Day after Christmas

The day after a holiday, especially Christmas, is usually a blah day for me. Everything leading up to Christmas–putting up a tree, going to or planning parties, shopping for presents, wrapping them, etc.–gets me hyped up for one climactic moment: Christmas morning. And then, there is a let down–it’s over; life goes on. I used to think that it was because I was getting older, but I have thought of an alternate theory. Not that I’m trying to make excuses or anything, but it occurs to me that a lot of Christmas spirit is a kind of shared spirit, and so the feelings I have are often influenced by those around me. Neither I nor Musubi-chan express a bah-humbug attitude, but I missed the joy that little kids bring to Christmas.

On Christmas Eve, we had a party with families of Musubi-chan’s fitness salon: 4 families with one child each. We got simple presents for the kids, 3 boys and 1 girl. Since we are unfamiliar with the kids and do not know what they would want or like, we got them what would be very boring, ubiquitous gifts: T-shirts. Okay, okay, like I said, I know its boring. Anyway, we didn’t know there names so we left the name tags signed from Santa, but with no name in the “To” space. As kids, they picked up on this very quickly. Its amazing how perceptive kids can be! After Musubi-chan asked the parents for their names, she surreptitiously wrote them in on the tags, and in a few minutes they discovered them to their great pleasure.

The boys seemed to show a genuine appreciation despite the gift’s blandness–maybe because they are from Japan where the Christmas gift-giving tradition is not that developed, particularly between unfamiliar people, and receiving something from a friend of one’s parents was unexpected. This was nice to see, and gave me a sense of self-satisfaction, perhaps more than I have any right to feel. But better yet was the little girl. The boys’ T-shirts were wrapped in similar boxes, but we got the girl–the youngest of the group–a stuffed teddy bear and so the box was shaped differently. As the boys, grabbed their presents and ripped them open, the little girl’s face, at first, betrayed disappointment, a “why-isn’t-there-one-for-me” kind of look. We told her to look harder and nudged her toward the different box, and in an instant her expression changed. She beamed like only a child can beam! “Is this for ME?!?” She was so adorable. She opened it up and hugged the small bear so tight, I thought that even a stuffed animal might choke do death; and she carried it around with her all night.

All four kids were great, and they provided me with a feeling that still reverberates. Thanks to them, I don’t feel that day-after-Christmas let down. Thanks kids!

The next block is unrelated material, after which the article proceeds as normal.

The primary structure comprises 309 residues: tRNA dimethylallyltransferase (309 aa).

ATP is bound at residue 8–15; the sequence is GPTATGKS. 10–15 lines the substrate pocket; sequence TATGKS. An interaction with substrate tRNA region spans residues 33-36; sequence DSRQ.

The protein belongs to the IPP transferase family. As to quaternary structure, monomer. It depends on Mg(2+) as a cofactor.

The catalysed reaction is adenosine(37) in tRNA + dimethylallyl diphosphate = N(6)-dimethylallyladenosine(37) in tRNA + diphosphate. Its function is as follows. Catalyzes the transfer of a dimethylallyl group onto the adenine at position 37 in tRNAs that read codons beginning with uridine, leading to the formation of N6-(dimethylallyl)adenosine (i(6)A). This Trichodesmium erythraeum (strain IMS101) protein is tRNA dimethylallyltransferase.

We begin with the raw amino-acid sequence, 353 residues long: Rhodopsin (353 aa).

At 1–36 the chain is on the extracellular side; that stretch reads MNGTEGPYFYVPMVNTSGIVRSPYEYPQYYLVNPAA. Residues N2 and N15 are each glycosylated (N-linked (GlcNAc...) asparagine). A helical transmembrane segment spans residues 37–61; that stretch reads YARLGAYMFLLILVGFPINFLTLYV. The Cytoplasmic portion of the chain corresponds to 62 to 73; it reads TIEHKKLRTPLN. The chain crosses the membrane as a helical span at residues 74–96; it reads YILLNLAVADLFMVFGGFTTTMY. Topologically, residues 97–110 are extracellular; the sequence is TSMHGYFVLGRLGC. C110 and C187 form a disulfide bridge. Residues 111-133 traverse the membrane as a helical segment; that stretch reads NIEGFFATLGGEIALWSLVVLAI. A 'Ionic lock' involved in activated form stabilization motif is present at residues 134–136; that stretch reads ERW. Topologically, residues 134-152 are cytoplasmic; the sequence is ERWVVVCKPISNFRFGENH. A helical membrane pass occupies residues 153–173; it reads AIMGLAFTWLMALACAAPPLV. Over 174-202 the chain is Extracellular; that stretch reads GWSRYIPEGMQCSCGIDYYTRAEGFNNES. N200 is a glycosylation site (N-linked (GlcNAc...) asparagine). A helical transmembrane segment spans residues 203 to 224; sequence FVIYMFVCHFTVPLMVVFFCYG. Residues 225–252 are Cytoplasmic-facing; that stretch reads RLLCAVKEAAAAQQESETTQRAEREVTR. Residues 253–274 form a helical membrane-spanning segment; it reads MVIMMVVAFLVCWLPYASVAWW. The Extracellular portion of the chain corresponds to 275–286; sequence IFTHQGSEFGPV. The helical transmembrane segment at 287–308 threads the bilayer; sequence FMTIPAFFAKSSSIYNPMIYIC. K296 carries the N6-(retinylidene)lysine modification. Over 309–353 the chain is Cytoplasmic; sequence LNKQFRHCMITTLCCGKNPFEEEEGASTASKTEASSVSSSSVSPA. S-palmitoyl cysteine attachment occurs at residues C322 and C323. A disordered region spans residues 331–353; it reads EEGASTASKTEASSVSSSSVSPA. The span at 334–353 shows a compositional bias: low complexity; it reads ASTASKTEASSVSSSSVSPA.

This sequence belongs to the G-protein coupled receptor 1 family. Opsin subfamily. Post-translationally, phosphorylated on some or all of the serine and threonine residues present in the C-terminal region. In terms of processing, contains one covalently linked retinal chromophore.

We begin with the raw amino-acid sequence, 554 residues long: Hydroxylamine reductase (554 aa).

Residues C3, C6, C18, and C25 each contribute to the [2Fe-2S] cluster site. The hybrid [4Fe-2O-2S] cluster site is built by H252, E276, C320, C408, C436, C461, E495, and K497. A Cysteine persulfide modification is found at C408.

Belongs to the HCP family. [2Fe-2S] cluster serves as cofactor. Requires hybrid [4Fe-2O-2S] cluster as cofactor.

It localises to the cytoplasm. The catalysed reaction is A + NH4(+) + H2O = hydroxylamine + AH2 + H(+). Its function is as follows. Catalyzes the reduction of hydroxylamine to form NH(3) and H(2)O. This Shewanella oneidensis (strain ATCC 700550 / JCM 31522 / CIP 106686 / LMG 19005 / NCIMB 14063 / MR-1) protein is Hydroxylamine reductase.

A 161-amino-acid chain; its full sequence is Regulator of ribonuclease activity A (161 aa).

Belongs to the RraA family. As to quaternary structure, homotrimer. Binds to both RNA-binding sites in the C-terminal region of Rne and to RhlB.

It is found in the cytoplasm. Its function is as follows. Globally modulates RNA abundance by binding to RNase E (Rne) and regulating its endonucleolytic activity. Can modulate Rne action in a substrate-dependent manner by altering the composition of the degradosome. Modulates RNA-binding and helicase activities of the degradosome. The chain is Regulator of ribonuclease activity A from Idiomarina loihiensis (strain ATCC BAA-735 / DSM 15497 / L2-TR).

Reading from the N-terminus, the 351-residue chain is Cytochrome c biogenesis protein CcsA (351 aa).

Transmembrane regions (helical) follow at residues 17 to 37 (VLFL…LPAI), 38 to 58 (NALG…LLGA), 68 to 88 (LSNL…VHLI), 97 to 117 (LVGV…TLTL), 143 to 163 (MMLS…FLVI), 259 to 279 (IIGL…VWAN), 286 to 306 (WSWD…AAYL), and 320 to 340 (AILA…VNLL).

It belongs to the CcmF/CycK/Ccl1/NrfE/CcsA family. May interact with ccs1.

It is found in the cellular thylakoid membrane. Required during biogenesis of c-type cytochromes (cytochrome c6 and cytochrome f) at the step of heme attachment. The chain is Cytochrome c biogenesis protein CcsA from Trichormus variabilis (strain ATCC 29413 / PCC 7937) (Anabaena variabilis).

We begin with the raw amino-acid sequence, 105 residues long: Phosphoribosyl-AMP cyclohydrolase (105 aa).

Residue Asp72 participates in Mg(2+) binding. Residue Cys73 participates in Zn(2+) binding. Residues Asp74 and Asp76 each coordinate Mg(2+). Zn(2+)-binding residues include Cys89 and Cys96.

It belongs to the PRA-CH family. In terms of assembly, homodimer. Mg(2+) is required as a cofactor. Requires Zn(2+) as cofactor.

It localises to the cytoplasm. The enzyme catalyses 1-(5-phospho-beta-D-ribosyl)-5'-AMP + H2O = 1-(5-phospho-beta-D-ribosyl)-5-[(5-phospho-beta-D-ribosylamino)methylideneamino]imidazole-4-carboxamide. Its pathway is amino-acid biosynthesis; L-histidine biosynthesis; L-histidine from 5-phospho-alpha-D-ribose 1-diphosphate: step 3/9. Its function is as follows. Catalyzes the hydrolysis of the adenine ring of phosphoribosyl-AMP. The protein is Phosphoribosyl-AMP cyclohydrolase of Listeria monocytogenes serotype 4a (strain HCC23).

Day after Christmas

The day after a holiday, especially Christmas, is usually a blah day for me. Everything leading up to Christmas–putting up a tree, going to or planning parties, shopping for presents, wrapping them, etc.–gets me hyped up for one climactic moment: Christmas morning. And then, there is a let down–it’s over; life goes on. I used to think that it was because I was getting older, but I have thought of an alternate theory. Not that I’m trying to make excuses or anything, but it occurs to me that a lot of Christmas spirit is a kind of shared spirit, and so the feelings I have are often influenced by those around me. Neither I nor Musubi-chan express a bah-humbug attitude, but I missed the joy that little kids bring to Christmas.

On Christmas Eve, we had a party with families of Musubi-chan’s fitness salon: 4 families with one child each. We got simple presents for the kids, 3 boys and 1 girl. Since we are unfamiliar with the kids and do not know what they would want or like, we got them what would be very boring, ubiquitous gifts: T-shirts. Okay, okay, like I said, I know its boring. Anyway, we didn’t know there names so we left the name tags signed from Santa, but with no name in the “To” space. As kids, they picked up on this very quickly. Its amazing how perceptive kids can be! After Musubi-chan asked the parents for their names, she surreptitiously wrote them in on the tags, and in a few minutes they discovered them to their great pleasure.

The boys seemed to show a genuine appreciation despite the gift’s blandness–maybe because they are from Japan where the Christmas gift-giving tradition is not that developed, particularly between unfamiliar people, and receiving something from a friend of one’s parents was unexpected. This was nice to see, and gave me a sense of self-satisfaction, perhaps more than I have any right to feel. But better yet was the little girl. The boys’ T-shirts were wrapped in similar boxes, but we got the girl–the youngest of the group–a stuffed teddy bear and so the box was shaped differently. As the boys, grabbed their presents and ripped them open, the little girl’s face, at first, betrayed disappointment, a “why-isn’t-there-one-for-me” kind of look. We told her to look harder and nudged her toward the different box, and in an instant her expression changed. She beamed like only a child can beam! “Is this for ME?!?” She was so adorable. She opened it up and hugged the small bear so tight, I thought that even a stuffed animal might choke do death; and she carried it around with her all night.

All four kids were great, and they provided me with a feeling that still reverberates. Thanks to them, I don’t feel that day-after-Christmas let down. Thanks kids!